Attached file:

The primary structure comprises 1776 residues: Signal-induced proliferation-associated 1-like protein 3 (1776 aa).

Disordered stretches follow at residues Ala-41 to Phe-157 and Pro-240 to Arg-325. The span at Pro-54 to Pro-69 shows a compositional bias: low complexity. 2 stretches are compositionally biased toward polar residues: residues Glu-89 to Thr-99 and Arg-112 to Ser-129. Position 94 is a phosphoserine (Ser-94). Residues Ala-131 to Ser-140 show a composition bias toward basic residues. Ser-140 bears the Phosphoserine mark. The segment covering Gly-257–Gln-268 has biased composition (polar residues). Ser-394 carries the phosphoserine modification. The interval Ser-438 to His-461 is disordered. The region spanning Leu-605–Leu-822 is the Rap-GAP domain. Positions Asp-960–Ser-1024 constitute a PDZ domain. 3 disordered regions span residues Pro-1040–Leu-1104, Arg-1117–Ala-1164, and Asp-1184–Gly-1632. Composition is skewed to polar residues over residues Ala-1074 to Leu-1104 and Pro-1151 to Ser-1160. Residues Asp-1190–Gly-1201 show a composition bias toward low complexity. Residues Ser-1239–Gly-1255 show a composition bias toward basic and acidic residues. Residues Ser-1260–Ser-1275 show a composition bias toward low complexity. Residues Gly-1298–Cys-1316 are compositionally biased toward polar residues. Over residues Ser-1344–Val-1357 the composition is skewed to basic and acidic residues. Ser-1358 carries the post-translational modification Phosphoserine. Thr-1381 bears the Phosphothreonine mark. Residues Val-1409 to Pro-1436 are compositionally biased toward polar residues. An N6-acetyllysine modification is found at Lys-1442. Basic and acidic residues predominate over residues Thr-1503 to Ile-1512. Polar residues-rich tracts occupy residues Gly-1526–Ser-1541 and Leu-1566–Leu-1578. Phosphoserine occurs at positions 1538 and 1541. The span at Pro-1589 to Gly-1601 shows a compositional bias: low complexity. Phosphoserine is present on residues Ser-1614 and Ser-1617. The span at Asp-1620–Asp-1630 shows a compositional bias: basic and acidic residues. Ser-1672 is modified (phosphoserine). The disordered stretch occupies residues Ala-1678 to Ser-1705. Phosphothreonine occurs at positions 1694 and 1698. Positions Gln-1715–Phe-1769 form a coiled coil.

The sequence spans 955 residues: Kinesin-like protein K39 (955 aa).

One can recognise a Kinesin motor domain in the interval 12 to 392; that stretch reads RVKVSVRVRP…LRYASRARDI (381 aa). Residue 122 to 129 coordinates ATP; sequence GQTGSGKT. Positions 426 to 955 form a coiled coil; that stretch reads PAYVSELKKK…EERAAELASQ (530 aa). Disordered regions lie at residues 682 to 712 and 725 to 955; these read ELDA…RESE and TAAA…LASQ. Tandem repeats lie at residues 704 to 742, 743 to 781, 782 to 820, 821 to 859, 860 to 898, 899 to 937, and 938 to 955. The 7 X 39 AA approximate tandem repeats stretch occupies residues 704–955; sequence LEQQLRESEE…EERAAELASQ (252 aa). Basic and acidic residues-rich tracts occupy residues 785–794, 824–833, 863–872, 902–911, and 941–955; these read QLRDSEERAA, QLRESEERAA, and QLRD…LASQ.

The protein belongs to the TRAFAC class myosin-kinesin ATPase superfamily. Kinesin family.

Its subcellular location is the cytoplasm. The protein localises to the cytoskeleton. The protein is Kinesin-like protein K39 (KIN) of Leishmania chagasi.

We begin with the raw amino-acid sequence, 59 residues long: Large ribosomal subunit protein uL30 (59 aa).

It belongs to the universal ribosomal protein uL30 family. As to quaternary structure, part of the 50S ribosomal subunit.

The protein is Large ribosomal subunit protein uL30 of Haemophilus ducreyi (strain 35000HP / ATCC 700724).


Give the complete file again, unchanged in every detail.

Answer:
The primary structure comprises 1776 residues: Signal-induced proliferation-associated 1-like protein 3 (1776 aa).

Disordered stretches follow at residues Ala-41 to Phe-157 and Pro-240 to Arg-325. The span at Pro-54 to Pro-69 shows a compositional bias: low complexity. 2 stretches are compositionally biased toward polar residues: residues Glu-89 to Thr-99 and Arg-112 to Ser-129. Position 94 is a phosphoserine (Ser-94). Residues Ala-131 to Ser-140 show a composition bias toward basic residues. Ser-140 bears the Phosphoserine mark. The segment covering Gly-257–Gln-268 has biased composition (polar residues). Ser-394 carries the phosphoserine modification. The interval Ser-438 to His-461 is disordered. The region spanning Leu-605–Leu-822 is the Rap-GAP domain. Positions Asp-960–Ser-1024 constitute a PDZ domain. 3 disordered regions span residues Pro-1040–Leu-1104, Arg-1117–Ala-1164, and Asp-1184–Gly-1632. Composition is skewed to polar residues over residues Ala-1074 to Leu-1104 and Pro-1151 to Ser-1160. Residues Asp-1190–Gly-1201 show a composition bias toward low complexity. Residues Ser-1239–Gly-1255 show a composition bias toward basic and acidic residues. Residues Ser-1260–Ser-1275 show a composition bias toward low complexity. Residues Gly-1298–Cys-1316 are compositionally biased toward polar residues. Over residues Ser-1344–Val-1357 the composition is skewed to basic and acidic residues. Ser-1358 carries the post-translational modification Phosphoserine. Thr-1381 bears the Phosphothreonine mark. Residues Val-1409 to Pro-1436 are compositionally biased toward polar residues. An N6-acetyllysine modification is found at Lys-1442. Basic and acidic residues predominate over residues Thr-1503 to Ile-1512. Polar residues-rich tracts occupy residues Gly-1526–Ser-1541 and Leu-1566–Leu-1578. Phosphoserine occurs at positions 1538 and 1541. The span at Pro-1589 to Gly-1601 shows a compositional bias: low complexity. Phosphoserine is present on residues Ser-1614 and Ser-1617. The span at Asp-1620–Asp-1630 shows a compositional bias: basic and acidic residues. Ser-1672 is modified (phosphoserine). The disordered stretch occupies residues Ala-1678 to Ser-1705. Phosphothreonine occurs at positions 1694 and 1698. Positions Gln-1715–Phe-1769 form a coiled coil.

The sequence spans 955 residues: Kinesin-like protein K39 (955 aa).

One can recognise a Kinesin motor domain in the interval 12 to 392; that stretch reads RVKVSVRVRP…LRYASRARDI (381 aa). Residue 122 to 129 coordinates ATP; sequence GQTGSGKT. Positions 426 to 955 form a coiled coil; that stretch reads PAYVSELKKK…EERAAELASQ (530 aa). Disordered regions lie at residues 682 to 712 and 725 to 955; these read ELDA…RESE and TAAA…LASQ. Tandem repeats lie at residues 704 to 742, 743 to 781, 782 to 820, 821 to 859, 860 to 898, 899 to 937, and 938 to 955. The 7 X 39 AA approximate tandem repeats stretch occupies residues 704–955; sequence LEQQLRESEE…EERAAELASQ (252 aa). Basic and acidic residues-rich tracts occupy residues 785–794, 824–833, 863–872, 902–911, and 941–955; these read QLRDSEERAA, QLRESEERAA, and QLRD…LASQ.

The protein belongs to the TRAFAC class myosin-kinesin ATPase superfamily. Kinesin family.

Its subcellular location is the cytoplasm. The protein localises to the cytoskeleton. The protein is Kinesin-like protein K39 (KIN) of Leishmania chagasi.

We begin with the raw amino-acid sequence, 59 residues long: Large ribosomal subunit protein uL30 (59 aa).

It belongs to the universal ribosomal protein uL30 family. As to quaternary structure, part of the 50S ribosomal subunit.

The protein is Large ribosomal subunit protein uL30 of Haemophilus ducreyi (strain 35000HP / ATCC 700724).